After my contribution to an article in the month of August, Special Features journalist for Deccan Herald, Ruth D Souza contacted me again the next month for inputs on her next feature. This is in a Q& A format.
Here are my questions for a story on chandeliers.
1. How relevant are chandeliers in the current residential design scenario.
Chandeliers are still relevant and current in every home owner’s lighting design scenario. As much as Chandeliers as an industry has seen change, in make, size, finish and design, the relevance of it in residential design is still current.
The preference of ‘modern chandeliers’ is most seen with lesser components with the design modulated to suit apartment living rooms, instead of the double-height bungalows for which they were originally designed.
It adds infinite charm and glamour to a design scheme.
2. With the shrinking size of homes compared to yester-year what kind of homes would you say they are best suited for chandeliers, in terms of proportion.
Nowadays chandeliers are made for smaller homes and rooms. They are sized to be the focal point in living rooms and bedrooms, and often even bathrooms. The prevalence of crystal chandeliers is lesser, but the basic design has been mimicked in glass, stainless steel and paper. The shape alludes to the grandness of the item when they were probably five times the size of modern chandeliers with usually over 100 separate parts per piece.
Most homes that are designed by designers will feature atleast 3-5 such pieces that act as focal points of individual rooms. I will admit to using them myself, in different materials and finishes and sizes, as they serve very well to finish the look of the room.
With the wide variety of designs that are available nowadays both in shape and materials and finish, it is not uncommon to see atleast 2 pieces in every home, even a simple 3 bedroom flat. I can say though that there is a preference for pieces that are cheaper in terms of maintenance. Not really price.
3. Where can chandeliers be used in a home for best results
Chandeliers are used primarily in living rooms, i.e. if the living & dining room is L-shaped, a similar or same piece can be used as the main focal elements in the living and dining room ceilings’. The shape and its derivative piece can also be used as a floor lamp in one corner of the room.
They also can be used in Master bedrooms to add the requisite drama and glamour if so desired by the clients. We have even used them in Master en-suites where a certain look was desired.
I will admit that it is favoured in villa projects, with more variety of chandeliers now being available for selection. Here they can be used in entrances, living and dining rooms, family rooms, and master bedrooms. They are also used to great effect if there are any double-height spaces that connect the different floors of the building.
4. How do you choose a chandelier
The choice of a chandelier is often ruled by budgetary concerns, but there is no need to fear. There is a chandelier for every budget now. It is important to understand the space under purview.
- To understand the proportions of the room is critical. Size does matter. There has to be a co-relation between the piece you select and the space you select it for. Understand the proportion of the space.
- Select the design of the piece based on the concept of the room. It normally should either match the concept or be a contrast to it. For eg: a room that is ultra-glamorous in design can be outfitted with an extravagant piece of glass and crystal and SS as the crown in the jewel. Conversely, with a simpler more ‘homey’ concept for a room or an industrial-Minimalist theme for the room, the same extravagant piece may be selected to work as a contrast and thereby allow the piece to stand out in full-glory.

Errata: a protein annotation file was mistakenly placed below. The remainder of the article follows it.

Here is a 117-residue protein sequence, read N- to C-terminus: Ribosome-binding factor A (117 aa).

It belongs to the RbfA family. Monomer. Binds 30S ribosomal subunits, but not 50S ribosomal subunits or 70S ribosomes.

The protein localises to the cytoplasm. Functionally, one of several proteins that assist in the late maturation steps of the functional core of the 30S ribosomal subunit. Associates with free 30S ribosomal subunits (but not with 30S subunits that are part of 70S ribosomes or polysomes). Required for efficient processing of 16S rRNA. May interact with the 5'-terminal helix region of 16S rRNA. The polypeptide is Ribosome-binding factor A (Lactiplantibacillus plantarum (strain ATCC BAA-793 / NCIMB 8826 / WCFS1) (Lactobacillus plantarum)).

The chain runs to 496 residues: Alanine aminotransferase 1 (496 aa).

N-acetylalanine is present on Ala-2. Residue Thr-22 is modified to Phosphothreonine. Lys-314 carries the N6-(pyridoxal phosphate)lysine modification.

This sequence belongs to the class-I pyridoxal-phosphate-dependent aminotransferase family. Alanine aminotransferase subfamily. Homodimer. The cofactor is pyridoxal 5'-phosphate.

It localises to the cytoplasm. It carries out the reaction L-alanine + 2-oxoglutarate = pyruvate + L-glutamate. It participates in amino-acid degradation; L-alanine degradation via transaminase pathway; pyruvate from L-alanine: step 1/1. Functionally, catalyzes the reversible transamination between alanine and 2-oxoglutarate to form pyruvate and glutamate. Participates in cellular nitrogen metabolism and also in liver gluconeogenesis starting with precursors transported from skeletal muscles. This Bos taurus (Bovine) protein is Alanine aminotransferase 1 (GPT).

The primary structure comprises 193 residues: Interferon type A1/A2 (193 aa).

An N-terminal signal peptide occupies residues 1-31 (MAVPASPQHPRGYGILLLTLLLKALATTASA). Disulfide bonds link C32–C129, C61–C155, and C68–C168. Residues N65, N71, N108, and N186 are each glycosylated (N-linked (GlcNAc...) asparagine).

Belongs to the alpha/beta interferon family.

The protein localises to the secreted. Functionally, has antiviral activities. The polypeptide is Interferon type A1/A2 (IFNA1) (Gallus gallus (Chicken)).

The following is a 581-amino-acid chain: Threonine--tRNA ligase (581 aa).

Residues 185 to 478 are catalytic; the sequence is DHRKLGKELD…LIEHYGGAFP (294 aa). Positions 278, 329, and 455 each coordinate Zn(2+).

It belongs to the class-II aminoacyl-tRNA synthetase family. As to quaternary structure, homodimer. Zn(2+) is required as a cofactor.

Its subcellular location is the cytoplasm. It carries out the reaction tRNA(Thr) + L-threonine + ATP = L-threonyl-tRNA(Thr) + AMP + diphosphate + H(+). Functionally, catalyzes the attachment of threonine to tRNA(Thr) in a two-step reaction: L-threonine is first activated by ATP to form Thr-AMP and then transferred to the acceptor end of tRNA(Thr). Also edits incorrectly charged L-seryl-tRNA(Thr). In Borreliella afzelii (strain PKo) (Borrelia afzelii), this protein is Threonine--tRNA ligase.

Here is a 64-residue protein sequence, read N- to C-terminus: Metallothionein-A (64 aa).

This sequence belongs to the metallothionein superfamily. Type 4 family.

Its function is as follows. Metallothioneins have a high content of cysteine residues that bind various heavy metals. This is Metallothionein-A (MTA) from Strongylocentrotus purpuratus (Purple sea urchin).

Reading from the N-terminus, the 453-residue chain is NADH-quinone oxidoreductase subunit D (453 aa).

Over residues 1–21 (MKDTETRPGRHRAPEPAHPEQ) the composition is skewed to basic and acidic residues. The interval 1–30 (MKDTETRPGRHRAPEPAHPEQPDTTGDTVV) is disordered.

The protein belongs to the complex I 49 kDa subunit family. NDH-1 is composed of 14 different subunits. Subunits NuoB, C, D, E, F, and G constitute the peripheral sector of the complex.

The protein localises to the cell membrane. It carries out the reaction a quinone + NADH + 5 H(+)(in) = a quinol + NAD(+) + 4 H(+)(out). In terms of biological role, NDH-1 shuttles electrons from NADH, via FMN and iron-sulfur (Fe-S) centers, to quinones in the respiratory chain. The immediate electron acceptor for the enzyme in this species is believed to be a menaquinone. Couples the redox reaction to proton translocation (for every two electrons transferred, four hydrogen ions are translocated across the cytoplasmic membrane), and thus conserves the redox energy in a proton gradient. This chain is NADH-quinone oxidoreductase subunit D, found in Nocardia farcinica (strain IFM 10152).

- The materials of the piece should also be thought of. Like the previous point, you should either go for a material that is already present in the space, thereby presenting one homogeneous design or go for a contrast and play materials against each other, for eg: the simplicity of Stainless steel in a room of rich fabrics and upholstery, the wonder of beveled glass and bronze detailing in a minimalist room of exposed brick/ concrete cladding, the evocative paper chandeliers against a stone cladded wall, a ceramic confectionary piece in a minimalist white design, the examples are many.
5. Is there such a thing as easy-maintenance chandelier
Thanks to the wonder of modern design and technology, chandeliers today can be easy-to-maintain. There still are elaborate pieces that have over a 100 separate parts that make up the whole, but there are also simpler designs that allude to the glamour of erstwhile chandeliers whilst being of easy-to-maintain materials such as paper, single-piece chandeliers of glass, Stainless Steel, SS and glass, other metals such as Copper and Bronze, Ceramic etc. The options available, not so extensive in Bangalore, but definitely in Mumbai and Delhi allow every home-owner to have that one focal chandelier in their house, irrespective of their budget.
The definition of a chandelier says: ‘A branched, decorative lighting fixture that holds a number of bulbs or candles and is suspended from a ceiling.’ It does not always have to be branched in the traditional idea of successive steps, either ascending or descending in terms of size and shape, as nowadays the same idea is conveyed through design and form.
This is the unedited version of the inputs given to a Feature Journalist for the Deccan Herald.
The link to the article that appeared on Deccan Herald on 27th September, 2013 is here: http://www.deccanherald.com/content/359505/light-up-show-stopper.html